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“This is not the end all answer to the opioid crisis, but it is certainly a significant step forward in the right direction,” according to Dr. Rahul Gupta, the state’s health officer.
After purchasing a $1 million supply of naloxone, the West Virginia Department of Health and Human Resources will start distributing the overdose-reversing drug to first responders statewide, the department announced Tuesday. That’s about 34,000 doses, according to Dr. Rahul Gupta, West Virginia’s state health officer and commissioner of the department’s Bureau for Public Health.
About 22 percent, or 7,800 doses, will be distributed among the West Virginia State Police; 24 percent, or 8,200 doses, to the State Fire Marshal’s Office for fire departments; and 29 percent, or 10,000 doses, to emergency medical services in the state.
West Virginia officials have identified eight high-priority counties—Berkeley, Cabell, Harrison, Kanawha, Mercer, Monongalia, Ohio and Raleigh—where local authorities will receive 1,000 doses each.
The state has been among those hardest hit by the opioid abuse epidemic. Last year, more than 900 people in West Virginia died from drug overdoses.
In recent years, more and more police departments across the country have trained officers to administer naloxone when they suspect someone has overdosed instead of waiting for paramedics to arrive.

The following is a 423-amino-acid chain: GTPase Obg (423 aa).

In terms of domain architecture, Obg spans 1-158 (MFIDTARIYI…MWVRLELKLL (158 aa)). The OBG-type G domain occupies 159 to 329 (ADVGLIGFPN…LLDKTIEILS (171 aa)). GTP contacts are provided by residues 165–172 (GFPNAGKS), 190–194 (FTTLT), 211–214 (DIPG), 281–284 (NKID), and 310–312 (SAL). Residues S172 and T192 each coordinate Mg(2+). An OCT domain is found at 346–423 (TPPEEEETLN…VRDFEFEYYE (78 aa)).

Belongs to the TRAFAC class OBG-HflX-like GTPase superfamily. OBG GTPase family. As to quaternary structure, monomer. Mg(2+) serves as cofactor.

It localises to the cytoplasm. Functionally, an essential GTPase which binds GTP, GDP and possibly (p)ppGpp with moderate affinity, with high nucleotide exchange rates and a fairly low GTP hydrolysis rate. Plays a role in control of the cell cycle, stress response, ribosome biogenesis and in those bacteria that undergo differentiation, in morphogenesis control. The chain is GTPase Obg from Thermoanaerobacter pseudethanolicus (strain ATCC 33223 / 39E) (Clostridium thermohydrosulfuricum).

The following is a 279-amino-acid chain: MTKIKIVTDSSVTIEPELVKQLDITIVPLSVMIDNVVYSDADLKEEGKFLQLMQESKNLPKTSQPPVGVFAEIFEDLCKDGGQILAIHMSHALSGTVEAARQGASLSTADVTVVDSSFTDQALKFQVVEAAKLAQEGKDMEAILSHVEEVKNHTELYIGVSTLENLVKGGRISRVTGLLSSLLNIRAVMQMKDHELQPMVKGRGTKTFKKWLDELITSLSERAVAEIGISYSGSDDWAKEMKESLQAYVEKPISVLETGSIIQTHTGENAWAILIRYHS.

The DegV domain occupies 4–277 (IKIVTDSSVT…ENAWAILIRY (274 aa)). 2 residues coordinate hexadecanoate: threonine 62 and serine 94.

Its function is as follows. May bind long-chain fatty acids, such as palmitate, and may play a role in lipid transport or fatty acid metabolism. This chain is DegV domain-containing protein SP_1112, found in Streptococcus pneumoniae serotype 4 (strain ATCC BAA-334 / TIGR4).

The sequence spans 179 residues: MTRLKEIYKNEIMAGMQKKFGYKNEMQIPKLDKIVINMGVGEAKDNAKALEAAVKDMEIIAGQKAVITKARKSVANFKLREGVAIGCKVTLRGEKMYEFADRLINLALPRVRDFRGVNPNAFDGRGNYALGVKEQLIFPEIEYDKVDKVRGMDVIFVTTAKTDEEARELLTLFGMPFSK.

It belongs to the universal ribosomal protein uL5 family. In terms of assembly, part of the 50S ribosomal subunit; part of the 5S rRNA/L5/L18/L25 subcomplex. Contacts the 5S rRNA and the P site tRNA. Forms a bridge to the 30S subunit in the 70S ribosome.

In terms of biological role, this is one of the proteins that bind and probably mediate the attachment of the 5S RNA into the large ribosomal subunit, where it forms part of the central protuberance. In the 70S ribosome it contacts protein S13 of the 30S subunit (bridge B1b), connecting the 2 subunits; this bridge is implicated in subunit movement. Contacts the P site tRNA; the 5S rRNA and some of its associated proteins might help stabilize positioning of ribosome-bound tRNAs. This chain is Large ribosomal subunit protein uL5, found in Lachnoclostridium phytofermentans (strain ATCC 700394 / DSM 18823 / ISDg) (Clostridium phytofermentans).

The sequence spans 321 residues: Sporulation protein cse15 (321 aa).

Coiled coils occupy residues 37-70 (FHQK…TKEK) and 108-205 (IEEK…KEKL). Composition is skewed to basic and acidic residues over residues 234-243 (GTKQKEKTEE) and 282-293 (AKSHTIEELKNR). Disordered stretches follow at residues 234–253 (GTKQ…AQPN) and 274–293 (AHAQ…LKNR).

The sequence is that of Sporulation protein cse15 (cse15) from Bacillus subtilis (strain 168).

“Naloxone helps keep people alive, so they can have the opportunity to enter counseling and treatment,” Gupta said in the state’s announcement. “This is not the end all answer to the opioid crisis, but it is certainly a significant step forward in the right direction, as recommended in the state’s Overdose Response Plan,” which can be found here.
The naloxone kits, purchased with funding from the West Virginia Legislature to DHHR’s Office of Drug Control Policy, include a 2mg naloxone syringe and atomizer. The department said that it does not expect that its naloxone supply to be subject to a new Food and Drug Administration recall of Hospira, a brand of naloxone West Virginia does not use.
Naloxone can also be a life-saving tool to help protect first responders from accidental overdoses due to fentanyl exposure, a growing concern for police officers, firefighters and emergency medical technicians.
Michael Grass is Executive Editor of Government Executive’s Route Fifty and is based in Seattle.